Editor’s note: Emilie Shumway is an editor for HR Dive. This column explores how our personal lives intersect with the workplace. She can be reached at [email protected]
User experience writer and poet Kimberly Nguyen didn’t set out to become the “poet laureate of pay transparency,” as she recently tweeted. But her March 7 tweetstorm that recounted stumbling across a job post from her own employer on LinkedIn struck a nerve. The post featured her title, required qualifications and set of responsibilities — for up to $90,000 more than she was making.
“So I applied,” she said.
Beyond new applicants
Nguyen works in a contract-to-permanent UX writer position for Photon, a tech consulting and services firm based in New York City. She’s currently contracted out to Citibank, she told HR Dive.
My company just listed on LinkedIn a job posting for what I’m currently doing (so we’re hiring another UX writer) and now thanks to salary transparency laws, I see that they intend to pay this person $32k-$90k more than they currently pay me, so I applied.— Kimberly Nguyen (@knguyenpoetry) March 7, 2023
Nguyen’s Twitter thread quickly went viral, with the first tweet amassing more than 220,000 likes so far, and, according to Twitter’s analysis, more than 12 million views.
She described “arguing for months about pay inequity,” a reality that became clearer to her after New York City’s pay transparency law laid bare the difference between her own salary and what other UX writers internally and elsewhere were likely making. “I was appalled,” she told HR Dive.
Nguyen’s managers at Citi directed her back to Photon, which determined her salary. Photon told her she’d need a performance review, which she is still waiting on. Photon did not respond to an HR Dive request for comment.
The job posting through which Nguyen applied closed, “but LinkedIn recommended a second posting to me, same position,” she said. “But the link was broken. I’m not really sure what was happening.”
Nguyen’s story illustrates how recently passed pay transparency laws will affect more than applicant demands: Employees can now see what their soon-to-be co-workers have the potential to make — and they can compare their own salaries in real time.
The ‘shroud of mystery’ is gone
“The law is working exactly how it’s intended,” Kate Bischoff, an employment law attorney and consultant, told HR Dive. “It’s intended to show what the ranges are and cause people to ask questions about what they’re making.”
Employers benefited from the “shroud of mystery” that surrounded salary information before, Bischoff said — a situation that allowed for a less careful approach to pay and a broader set of salary ranges because employees lacked the information to negotiate.
It’s not uncommon for employers to respond to changes in the labor market by broadening pay bands, especially when available talent is scarce. And many expect raises when they change employers; a Conference Board survey from last year found that nearly a third of workers who changed jobs during the pandemic saw a 30% pay increase.
But applicants aren’t the only ones looking, as Nguyen’s story highlights. “This is not an uncommon situation, and it’s one that every employer is struggling with,” Bischoff said. “Because when you try to do good [compensation], the rising tide raises all wages. And it’s hard to budget for that. It’s hard to find talent at what people are already making. And then it’s hard not to make your people upset when they see the pay ranges that don’t match what they make.”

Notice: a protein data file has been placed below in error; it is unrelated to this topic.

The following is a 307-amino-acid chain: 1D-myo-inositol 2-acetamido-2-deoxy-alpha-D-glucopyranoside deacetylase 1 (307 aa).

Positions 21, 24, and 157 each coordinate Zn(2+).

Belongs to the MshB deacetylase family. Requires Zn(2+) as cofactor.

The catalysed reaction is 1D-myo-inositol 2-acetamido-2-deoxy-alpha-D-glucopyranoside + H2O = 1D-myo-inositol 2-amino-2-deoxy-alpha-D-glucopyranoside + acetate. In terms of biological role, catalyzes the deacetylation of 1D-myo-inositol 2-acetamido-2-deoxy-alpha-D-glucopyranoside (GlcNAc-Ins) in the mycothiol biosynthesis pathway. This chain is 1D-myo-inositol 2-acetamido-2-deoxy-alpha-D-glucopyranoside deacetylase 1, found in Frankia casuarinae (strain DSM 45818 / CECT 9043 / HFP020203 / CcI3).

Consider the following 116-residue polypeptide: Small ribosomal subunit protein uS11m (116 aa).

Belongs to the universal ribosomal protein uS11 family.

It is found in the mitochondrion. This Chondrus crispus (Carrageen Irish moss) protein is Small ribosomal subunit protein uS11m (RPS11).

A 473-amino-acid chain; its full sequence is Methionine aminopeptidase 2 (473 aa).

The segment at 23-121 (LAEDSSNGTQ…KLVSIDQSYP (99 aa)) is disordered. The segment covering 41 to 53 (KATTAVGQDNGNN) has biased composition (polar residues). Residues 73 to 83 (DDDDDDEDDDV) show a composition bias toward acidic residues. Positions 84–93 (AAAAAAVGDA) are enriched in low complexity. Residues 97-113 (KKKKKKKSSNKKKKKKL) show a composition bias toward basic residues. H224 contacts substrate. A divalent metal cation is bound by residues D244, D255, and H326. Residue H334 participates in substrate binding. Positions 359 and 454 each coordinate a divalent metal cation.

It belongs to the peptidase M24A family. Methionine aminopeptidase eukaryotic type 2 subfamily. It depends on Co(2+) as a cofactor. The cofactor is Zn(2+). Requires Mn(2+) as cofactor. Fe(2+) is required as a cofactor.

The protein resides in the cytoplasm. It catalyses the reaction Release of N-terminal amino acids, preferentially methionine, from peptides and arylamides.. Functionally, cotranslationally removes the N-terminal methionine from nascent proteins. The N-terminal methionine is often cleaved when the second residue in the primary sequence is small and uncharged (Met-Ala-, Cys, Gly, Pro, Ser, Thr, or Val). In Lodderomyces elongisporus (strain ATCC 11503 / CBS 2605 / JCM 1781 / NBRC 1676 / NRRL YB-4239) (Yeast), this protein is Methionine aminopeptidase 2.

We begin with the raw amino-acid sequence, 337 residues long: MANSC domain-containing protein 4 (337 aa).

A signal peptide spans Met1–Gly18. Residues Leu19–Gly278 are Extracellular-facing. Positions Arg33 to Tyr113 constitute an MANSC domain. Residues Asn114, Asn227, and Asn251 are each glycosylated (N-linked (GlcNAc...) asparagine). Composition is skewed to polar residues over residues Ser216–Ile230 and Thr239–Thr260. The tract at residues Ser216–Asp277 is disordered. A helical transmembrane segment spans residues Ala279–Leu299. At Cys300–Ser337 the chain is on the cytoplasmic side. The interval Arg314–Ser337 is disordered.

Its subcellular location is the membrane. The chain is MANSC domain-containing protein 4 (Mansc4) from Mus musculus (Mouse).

In other words, employers are attempting a balancing act in keeping employees satisfied while maintaining attractiveness in a broader marketplace — and trying to reliably budget while accounting for the salary increases these goals will demand.
What can employers do?
The goal of pay transparency is largely to accelerate pay parity, as Bischoff noted. Experts have suggested companies set up policies that demonstrate how raises are earned, set salary ranges and provide checks and balances. Employees should understand how their pay is set and how they can earn more money. As the market changes, the compensation process may require continuous analysis and work, research has suggested.
If skeptical employers aren’t swayed by rising applicant expectations or social media embarrassment, they may want to consider potential legal threats. Assume, for example, a White male applicant applied for and was offered the same job as a current worker of a different background — at $50,000 more. Poorly planned transparency “is going to open the door to more potential discrimination claims,” Bischoff said.
Pay transparency may come with legal risks and its own set of challenges, but Bischoff has little patience with the argument that the shift will spell doom and gloom for employers. She pointed to the Davis-Bacon Act, which set prevailing wages for construction and other workers on federal contracts. Those industries have not broken down in the wake of this requirement, Bischoff said.
As for Nguyen, she awaits a performance review and potential salary increase — but she’s also looking for other UX writing roles. Offers and referrals have been streaming in, according to her Twitter feed. And thanks to the new salary transparency law, it’s likely she’ll be choosier about the job she ends up taking.
Once again, I’m so grateful to all of you who have reached out to me offering referrals, job leads, etc. Please continue to do so. I'm incredibly excited for what my future holds because this experience has really shown me what I'm made of, what I'm capable of.— Kimberly Nguyen (@knguyenpoetry) March 17, 2023